Weekly Papers on Quantum Foundations (12)

Authors: Lionel Brits

Accounting for Born’s rule from first principles remains an open problem among the foundational issues in quantum mechanics. Proponents of the many-worlds interpretation have argued that histories that violate Born’s rule have vanishing norms, and so are unphysical. This argument has only been made explicit for contrived situations involving measurements on infinitely many identically prepared systems. We extend this result to arbitrary preparations and show that in a system with infinitely many degrees of freedom the universal wavefunction contains no such histories.

Crowther, Karen and Linnemann, Niels and Wuthrich, Christian (2019) What we cannot learn from analogue experiments. [Preprint]
Baker, David John (2019) On Spacetime Functionalism. [Preprint]
Jaeger, Gregg (2017) “Wave-Packet Reduction” and the Quantum Character of the Actualization of Potentia. Entropy, 19. pp. 1-11.
Jaeger, Gregg (2019) Are Virtual Particles Less Real? Entropy, 21. pp. 1-17. ISSN 1099-4300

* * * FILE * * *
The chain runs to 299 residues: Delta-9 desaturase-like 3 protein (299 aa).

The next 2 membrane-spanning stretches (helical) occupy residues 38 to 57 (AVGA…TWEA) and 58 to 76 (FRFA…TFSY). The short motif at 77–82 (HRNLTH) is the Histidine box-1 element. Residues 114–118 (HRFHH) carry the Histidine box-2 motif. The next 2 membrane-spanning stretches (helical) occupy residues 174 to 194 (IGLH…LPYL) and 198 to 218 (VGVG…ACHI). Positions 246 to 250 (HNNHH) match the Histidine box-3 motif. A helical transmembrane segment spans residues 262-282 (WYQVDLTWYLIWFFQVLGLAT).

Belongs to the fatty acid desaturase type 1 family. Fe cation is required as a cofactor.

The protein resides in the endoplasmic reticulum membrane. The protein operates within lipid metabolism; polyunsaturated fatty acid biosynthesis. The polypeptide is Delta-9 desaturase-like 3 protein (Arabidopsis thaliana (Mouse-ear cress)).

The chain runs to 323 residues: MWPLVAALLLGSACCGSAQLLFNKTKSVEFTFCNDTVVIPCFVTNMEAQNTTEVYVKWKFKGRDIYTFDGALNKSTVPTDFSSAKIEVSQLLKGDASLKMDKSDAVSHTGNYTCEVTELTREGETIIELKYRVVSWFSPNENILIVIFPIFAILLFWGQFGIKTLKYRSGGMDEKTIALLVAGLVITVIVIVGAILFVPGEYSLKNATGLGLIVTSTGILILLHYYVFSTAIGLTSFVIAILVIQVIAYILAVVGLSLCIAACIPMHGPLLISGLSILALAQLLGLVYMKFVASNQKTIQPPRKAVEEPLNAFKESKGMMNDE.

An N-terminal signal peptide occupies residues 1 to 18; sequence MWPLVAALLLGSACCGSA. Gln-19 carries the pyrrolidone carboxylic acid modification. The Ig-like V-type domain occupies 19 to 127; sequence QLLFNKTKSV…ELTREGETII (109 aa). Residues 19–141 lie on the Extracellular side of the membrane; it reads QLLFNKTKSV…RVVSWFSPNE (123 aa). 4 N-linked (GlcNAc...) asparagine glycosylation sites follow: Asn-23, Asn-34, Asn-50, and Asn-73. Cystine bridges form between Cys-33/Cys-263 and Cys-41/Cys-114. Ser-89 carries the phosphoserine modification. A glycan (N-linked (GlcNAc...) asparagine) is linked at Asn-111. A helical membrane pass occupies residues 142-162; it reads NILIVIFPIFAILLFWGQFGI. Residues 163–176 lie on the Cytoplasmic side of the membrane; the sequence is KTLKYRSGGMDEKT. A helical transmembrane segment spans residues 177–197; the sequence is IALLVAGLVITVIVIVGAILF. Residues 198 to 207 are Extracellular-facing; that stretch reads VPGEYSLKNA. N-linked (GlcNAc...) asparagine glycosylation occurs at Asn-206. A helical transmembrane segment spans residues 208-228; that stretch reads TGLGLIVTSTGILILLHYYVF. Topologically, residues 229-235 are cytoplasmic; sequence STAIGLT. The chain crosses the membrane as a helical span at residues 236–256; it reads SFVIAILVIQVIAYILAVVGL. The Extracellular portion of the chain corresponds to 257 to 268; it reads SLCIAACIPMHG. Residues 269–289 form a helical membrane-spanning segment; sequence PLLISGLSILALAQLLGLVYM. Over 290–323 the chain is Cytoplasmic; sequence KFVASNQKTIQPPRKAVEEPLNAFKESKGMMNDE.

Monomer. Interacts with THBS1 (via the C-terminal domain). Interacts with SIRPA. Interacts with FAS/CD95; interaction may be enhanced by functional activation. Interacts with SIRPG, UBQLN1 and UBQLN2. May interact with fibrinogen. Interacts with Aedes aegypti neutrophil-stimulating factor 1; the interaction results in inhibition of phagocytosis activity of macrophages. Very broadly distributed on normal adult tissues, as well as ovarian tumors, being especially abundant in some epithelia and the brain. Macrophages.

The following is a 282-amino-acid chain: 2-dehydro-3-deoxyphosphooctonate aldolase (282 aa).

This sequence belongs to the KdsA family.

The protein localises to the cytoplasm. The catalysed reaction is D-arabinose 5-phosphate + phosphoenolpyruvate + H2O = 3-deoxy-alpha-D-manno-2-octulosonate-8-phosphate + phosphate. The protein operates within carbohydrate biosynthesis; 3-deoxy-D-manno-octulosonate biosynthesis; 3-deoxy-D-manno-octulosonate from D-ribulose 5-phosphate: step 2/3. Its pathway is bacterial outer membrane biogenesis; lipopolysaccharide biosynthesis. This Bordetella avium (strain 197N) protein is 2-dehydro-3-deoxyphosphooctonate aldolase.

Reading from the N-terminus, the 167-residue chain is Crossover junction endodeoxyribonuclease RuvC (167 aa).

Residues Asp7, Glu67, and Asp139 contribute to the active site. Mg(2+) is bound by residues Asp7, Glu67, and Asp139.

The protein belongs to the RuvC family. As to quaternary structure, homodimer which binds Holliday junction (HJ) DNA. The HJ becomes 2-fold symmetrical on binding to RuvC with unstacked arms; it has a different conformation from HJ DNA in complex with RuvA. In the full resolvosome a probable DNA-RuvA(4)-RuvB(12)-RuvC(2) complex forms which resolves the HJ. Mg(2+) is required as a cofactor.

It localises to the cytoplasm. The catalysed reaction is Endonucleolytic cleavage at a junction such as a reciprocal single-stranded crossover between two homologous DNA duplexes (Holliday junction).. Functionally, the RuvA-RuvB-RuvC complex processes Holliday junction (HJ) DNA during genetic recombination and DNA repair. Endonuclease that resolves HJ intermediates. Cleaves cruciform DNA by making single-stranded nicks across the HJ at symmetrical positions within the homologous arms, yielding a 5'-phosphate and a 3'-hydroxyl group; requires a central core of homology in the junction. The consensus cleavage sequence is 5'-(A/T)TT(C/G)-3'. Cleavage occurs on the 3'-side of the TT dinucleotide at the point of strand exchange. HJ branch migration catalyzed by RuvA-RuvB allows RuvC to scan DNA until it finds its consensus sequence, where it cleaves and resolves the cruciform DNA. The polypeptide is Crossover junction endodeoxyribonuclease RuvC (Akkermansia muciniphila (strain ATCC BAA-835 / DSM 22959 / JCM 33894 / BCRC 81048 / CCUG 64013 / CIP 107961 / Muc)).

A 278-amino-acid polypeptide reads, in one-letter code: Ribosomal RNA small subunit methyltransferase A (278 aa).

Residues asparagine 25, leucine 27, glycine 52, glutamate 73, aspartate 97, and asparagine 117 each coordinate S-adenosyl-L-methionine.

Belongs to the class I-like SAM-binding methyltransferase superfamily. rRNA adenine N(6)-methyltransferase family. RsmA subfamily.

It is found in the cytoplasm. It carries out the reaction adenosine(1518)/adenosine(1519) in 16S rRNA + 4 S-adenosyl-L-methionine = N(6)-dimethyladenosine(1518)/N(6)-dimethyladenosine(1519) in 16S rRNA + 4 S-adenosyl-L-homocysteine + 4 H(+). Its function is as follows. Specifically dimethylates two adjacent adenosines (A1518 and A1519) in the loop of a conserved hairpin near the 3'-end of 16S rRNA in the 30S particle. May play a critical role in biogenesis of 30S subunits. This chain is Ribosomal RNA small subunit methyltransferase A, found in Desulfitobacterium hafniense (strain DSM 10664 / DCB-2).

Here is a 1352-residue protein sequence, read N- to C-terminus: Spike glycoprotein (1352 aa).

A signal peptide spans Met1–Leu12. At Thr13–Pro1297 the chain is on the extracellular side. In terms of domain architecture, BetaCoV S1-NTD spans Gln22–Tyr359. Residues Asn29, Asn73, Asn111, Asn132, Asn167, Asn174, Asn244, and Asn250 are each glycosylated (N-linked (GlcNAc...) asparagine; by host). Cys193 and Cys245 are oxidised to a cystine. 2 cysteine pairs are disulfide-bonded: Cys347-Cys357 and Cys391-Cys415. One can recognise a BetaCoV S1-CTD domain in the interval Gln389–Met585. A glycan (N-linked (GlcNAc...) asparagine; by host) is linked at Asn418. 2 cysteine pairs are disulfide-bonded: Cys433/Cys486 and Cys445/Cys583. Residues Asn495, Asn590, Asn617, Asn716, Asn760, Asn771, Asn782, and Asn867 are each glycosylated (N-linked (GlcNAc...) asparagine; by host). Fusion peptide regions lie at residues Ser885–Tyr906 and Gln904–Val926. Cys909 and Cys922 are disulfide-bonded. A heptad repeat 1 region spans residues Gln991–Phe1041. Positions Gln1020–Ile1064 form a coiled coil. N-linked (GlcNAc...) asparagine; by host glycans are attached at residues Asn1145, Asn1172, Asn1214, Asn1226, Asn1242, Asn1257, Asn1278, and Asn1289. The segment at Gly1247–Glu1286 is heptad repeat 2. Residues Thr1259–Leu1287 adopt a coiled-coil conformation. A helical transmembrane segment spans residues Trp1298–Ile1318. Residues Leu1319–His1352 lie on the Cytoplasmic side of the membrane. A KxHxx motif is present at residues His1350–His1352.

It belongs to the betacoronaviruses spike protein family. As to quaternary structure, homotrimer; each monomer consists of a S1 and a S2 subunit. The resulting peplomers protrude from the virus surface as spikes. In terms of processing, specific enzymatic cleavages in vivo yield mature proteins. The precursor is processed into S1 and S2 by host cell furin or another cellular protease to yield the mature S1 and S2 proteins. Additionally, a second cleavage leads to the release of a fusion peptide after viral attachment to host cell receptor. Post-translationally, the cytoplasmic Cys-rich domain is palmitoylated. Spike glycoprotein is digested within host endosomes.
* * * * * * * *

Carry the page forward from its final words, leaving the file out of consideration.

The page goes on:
Jaeger, Gregg (2018) Developments in Quantum Probability and the Copenhagen Approach. Entropy, 20. pp. 1-19.
Redhead, Michael (2019) A Simplified Version of Gödel’s Theorem. [Preprint]

Authors: T. N. Palmer

Bell’s Theorem requires any theory which obeys the technical definitions of Free Choice and Local Causality to satisfy the Bell inequality. Invariant set theory is a finite theory of quantum physics which violates the Bell inequality exactly as does quantum theory: in it neither Free Choice nor Local Causality hold, consistent with Bell’s Theorem. However, within the proposed theory, the mathematical expressions of both Free Choice and Local Causality involve states which, for number-theoretic reasons, cannot be ontic (cannot lie on the theory’s fractal-like invariant set IU in state space). Weaker versions of Free Choice and Local Causality are proposed involving only the theory’s ontic states. Conventional hidden-variable theories satisfying only these weaker definitions still obey the Bell inequality. However, invariant set theory, which violates the Bell inequality, satisfies these weaker definitions. It is argued that the weaker definitions are consistent with the physical meaning behind free choice and local causality as defined in space-time, and hence that Free Choice and Local Causality are physically too strong. It is concluded that the experimental violation of the Bell inequality may have less to do with free choice or local causality \emph{per se}, and more to do with the presence of a holistic but causal state-space geometry onto which quantum ontic states are constrained.

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